What’s It Like to Belong to a Small Church

               If you’re a member of the UU fellowship of about 75 members, here is a countdown of the Ten Benefits you will enjoy:

10.   You will get to letter in four sports.  You can belong to enough committees to fill every day or night of the week.

9.       You will get to hear Reverend Nancy Holden 4 times a year.

8.       You can save money on entertainment by attending Movie and Game Nights weekly.

7.       You will become an instant leader by raising your hand at almost any gathering.

6.     If you want an adult class on any topic, you can suggest it to the Program Committee, which will immediately endorse it and ask you to teach it.

5.       You will know the names of everyone sitting in your row each Sunday.

4.      You will feel like a part of a large and sometimes boisterous family.

3.       You get to help take care of the flowers in summer by signing up for weeding, you get to help shovel the sidewalks in winter, and you can volunteer to mow the grass.  The only thing you don’t have to sign up for is vacuuming the carpet inside.

2.       When you sing, you will hear your own voice along with others.

1.       You will feel as if you have come home.

This is a church in which it is impossible to remain anonymous.  The second part of the service, known as “coffee downstairs,” is a cacophony of sound:  people talking and expounding on the sermon or some favorite issue; children running; people hovering around the food table and murmuring about the morsels that are available; children dishing up plates that look as if no one fed them since the day before; and the occasional visitor standing toward the outside of the mass of people.  Usually, someone will reach out to them, discover a common interest, and establish the beginning of a relationship.  With repeated exposure to “coffee downstairs,” even a shy introvert like myself eventually becomes to feel as if she belongs.

When a church member dies, there is a massive outpouring of food, flowers, and expressions of concern.  You are missed when you die, because you were known and valued when you were alive.  When the leader of the funeral service speaks of the person who has died, he or she didn’t have to take notes at a meeting with the family because they’ve never done more than shake this person’s hand.   At death the small congregation is reminded of John Donne’s admonition in the 17th century when the church bells would toll to signal that someone had died:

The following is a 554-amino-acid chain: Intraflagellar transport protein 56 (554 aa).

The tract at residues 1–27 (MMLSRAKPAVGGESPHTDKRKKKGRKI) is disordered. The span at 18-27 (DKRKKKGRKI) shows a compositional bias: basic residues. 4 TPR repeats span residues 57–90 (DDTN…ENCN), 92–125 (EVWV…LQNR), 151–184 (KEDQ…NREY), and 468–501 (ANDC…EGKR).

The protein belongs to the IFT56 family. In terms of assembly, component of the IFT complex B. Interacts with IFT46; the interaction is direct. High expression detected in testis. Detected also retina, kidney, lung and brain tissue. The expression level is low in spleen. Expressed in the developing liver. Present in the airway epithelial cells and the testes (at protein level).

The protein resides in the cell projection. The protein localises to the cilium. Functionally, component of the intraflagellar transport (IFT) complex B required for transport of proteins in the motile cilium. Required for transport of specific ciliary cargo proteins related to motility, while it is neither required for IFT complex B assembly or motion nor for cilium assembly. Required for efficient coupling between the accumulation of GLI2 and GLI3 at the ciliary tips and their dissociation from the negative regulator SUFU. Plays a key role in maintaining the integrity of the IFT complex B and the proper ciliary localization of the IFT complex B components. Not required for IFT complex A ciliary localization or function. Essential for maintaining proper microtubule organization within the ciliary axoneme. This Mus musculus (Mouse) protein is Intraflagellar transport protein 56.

“No man  [sic] is an Island, entire of itself; every man is a piece of the                Continent, a part of the main; if a clod be washed away by the sea, Europe is the less, as well as if a promontory were, as well as if a manor of thy friends or of thine own were; any man’s death diminishes me, because I am involved  in Mankind; And therefore never send to know for whom the bell tolls; It tolls for thee.”

If you are lonely and want to find connections, a small church is for you.  If you are bored and need stimulation, a small church is for you.  If you have a special talent you’d love to display but have been to shy to get up in front of 300 people to do it, a small church is for you.  If you want to feel needed, a small church is for you.

Hope to see you next Sunday.

One thought on “What’s It Like to Belong to a Small Church

Comments are closed.